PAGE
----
TECHNICAL NOTE DATA QUALITY
RELIABILITY OF THE ESTIMATES
1 Since the estimates in this publication are based on information obtained from a sample, they are subject to sampling variability. That is, they may differ from those estimates that would have been produced if all dwellings had been included in the survey. One measure of the likely difference is given by the standard error (SE), which indicates the extent to which an estimate might have varied by chance because only a sample of dwellings (or households) was included. There are about two chances in three (67%) that a sample estimate will differ by less than one SE from the number that would have been obtained if all dwellings had been included, and about 19 chances in 20 (95%) that the difference will be less than two SEs.
2 Another measure of the likely difference is the relative standard error (RSE), which is obtained by expressing the SE as a percentage of the estimate:
3 RSEs for estimates from 2011 Environmental Issues: Energy Use and Conservation have been calculated using the Jackknife method of variance estimation. This involves the calculation of 30 'replicate' estimates based on 30 different subsamples of the obtained sample. The variability of estimates obtained from these subsamples is used to estimate the sample variability surrounding the estimate.
4 A Data Cube (spreadsheet) containing all tables produced for this publication is available free-of-charge on the ABS web site <www.abs.gov.au>. The Data Cube also contains directly calculated RSEs for the 2011 estimates. For illustrative purposes the RSEs for Table 10 have been included at the end of these Technical Notes.
5 Only estimates (numbers and proportions) with RSEs less than 25% are considered sufficiently reliable for most purposes. Estimates with RSEs between 25% to 50% have been included and are annotated to indicate they are subject to high sample variability and should be used with caution. In addition, estimates with RSEs greater than 50% have also been included and annotated to indicate they are considered too unreliable for general use.
CALCULATION OF STANDARD ERROR
6 SEs can be calculated using the estimates (counts or proportions) and the corresponding RSEs. For example, Table 10 shows that the estimated number of households in Australia that used solar hot water in their dwelling was 602,700. The RSE corresponding to the estimate in Table 10 (see Relative Standard Errors in the 'Relative Standard Error' section at the end of these Technical Notes) shows the RSE for this estimate is 3.2%. The SE is calculated by:
7 Therefore, there are about two chances in three that the actual number of households that used solar hot water in their dwelling was in the range of 583,400 to 622,000 and about 19 chances in 20 that the value was in the range 564,100 to 641,300. This example is illustrated in the diagram below.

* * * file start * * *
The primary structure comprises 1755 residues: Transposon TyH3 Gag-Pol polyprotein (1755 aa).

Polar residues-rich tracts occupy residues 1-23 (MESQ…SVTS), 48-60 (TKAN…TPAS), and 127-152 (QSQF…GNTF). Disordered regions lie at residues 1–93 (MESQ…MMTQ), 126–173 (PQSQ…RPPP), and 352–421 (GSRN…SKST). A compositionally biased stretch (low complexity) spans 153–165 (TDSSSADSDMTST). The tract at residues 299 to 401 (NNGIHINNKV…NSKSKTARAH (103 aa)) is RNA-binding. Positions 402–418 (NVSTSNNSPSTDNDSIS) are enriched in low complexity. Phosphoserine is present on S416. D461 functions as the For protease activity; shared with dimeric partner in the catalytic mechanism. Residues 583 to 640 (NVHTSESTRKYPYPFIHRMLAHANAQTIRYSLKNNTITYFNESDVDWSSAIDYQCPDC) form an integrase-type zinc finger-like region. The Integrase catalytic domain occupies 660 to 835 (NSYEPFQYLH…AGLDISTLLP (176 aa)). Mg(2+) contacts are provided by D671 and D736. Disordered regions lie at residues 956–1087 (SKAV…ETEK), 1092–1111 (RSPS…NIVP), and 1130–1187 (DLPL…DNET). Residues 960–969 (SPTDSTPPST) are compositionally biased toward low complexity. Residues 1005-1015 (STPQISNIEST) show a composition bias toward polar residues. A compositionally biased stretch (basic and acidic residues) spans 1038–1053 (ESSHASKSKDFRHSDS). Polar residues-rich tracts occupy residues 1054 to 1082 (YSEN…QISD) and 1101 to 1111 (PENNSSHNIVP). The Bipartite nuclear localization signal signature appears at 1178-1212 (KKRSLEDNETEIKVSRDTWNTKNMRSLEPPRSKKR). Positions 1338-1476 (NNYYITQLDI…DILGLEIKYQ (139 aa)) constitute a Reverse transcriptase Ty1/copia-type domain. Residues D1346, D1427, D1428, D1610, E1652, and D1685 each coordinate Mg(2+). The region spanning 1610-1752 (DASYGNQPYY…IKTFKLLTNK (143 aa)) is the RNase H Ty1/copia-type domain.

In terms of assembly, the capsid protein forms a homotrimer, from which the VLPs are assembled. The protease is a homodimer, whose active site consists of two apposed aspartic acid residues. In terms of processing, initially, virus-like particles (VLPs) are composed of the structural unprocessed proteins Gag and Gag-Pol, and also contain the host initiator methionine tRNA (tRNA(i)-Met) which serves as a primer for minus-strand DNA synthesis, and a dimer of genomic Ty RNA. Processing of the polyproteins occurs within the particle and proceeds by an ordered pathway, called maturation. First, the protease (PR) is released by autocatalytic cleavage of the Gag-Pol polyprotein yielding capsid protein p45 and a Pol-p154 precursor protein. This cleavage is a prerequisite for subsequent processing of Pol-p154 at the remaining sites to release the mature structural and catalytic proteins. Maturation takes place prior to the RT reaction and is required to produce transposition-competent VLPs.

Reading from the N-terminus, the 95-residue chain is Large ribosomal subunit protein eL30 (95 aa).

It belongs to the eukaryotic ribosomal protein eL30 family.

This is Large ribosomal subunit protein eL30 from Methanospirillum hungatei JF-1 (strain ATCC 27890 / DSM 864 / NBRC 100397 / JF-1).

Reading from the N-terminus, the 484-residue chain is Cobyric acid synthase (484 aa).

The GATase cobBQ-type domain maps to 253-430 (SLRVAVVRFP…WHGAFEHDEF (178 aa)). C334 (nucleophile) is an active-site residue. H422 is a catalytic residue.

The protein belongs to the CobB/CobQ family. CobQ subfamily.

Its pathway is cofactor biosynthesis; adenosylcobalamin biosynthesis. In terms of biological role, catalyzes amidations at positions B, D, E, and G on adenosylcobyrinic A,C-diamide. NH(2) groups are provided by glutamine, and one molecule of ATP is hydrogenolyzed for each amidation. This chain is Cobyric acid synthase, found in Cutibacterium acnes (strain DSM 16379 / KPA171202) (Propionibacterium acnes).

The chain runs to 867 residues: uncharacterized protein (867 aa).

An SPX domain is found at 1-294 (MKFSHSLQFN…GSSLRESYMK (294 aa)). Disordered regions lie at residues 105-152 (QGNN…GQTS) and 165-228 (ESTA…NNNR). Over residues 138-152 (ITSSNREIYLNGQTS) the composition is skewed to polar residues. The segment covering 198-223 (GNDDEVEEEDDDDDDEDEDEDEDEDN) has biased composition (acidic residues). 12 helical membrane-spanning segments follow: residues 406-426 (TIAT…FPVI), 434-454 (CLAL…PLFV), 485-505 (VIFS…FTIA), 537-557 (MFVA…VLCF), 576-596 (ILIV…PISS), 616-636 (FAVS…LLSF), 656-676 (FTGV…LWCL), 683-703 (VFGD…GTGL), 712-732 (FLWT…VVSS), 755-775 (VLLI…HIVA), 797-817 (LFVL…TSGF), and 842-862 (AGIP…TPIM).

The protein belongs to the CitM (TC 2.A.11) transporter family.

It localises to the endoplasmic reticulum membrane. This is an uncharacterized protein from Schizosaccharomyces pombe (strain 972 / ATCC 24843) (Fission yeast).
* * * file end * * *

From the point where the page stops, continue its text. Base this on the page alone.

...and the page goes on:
PROPORTIONS AND PERCENTAGES
8 Proportions and percentages formed from the ratio of two estimates are also subject to sampling error. The size of the error depends on the accuracy of both the numerator and the denominator. A formula to approximate the RSE of a proportion is given below. The formula is only valid when the numerator is a subset of the denominator.
9 As an example, using estimates from Table 10, of the 8,601,500 households in Australia, 1.5%, that is 124,700 households use both solar hot water and solar electricity in their dwelling. The RSE for 124,700 is 10.0% and the RSE for 8,601,500 is 0.3% (see Relative Standard Errors Table in the 'Relative Standard Error' section at the end of these Technical Notes). Applying the above formula, the RSE for the proportion of households that use both solar hot water and solar electricity in their dwelling is:
10 Published estimates may also be used to calculate the difference between two survey estimates (numbers or proportions). Such an estimate is also subject to sampling error. The sampling error of the difference between two estimates depends on their SEs and the relationship (correlation) between them. An approximate SE of the difference between two estimates (x-y) may be calculated by the following formula:
11 While this formula will only be exact for differences between separate and uncorrelated characteristics or sub-populations, it provides a good approximation for all differences likely to be of interest in this publication.
12 A statistical significance test for any comparisons between estimates can be performed to determine whether it is likely that there is a difference between two corresponding population characteristics. The standard error of the difference between two corresponding estimates (x and y) can be calculated using the formula in paragraph 10. The standard error is then used to create the following test statistic:
13 If the value of this test statistics is greater than 1.96 then we may say there is good evidence of a real difference in the two populations with respect to that characteristic. Otherwise, it cannot be stated with confidence that there is a real difference between the populations.
RELATIVE STANDARD ERROR
14 The RSEs for Table 10 are included below:
This page last updated 21 October 2011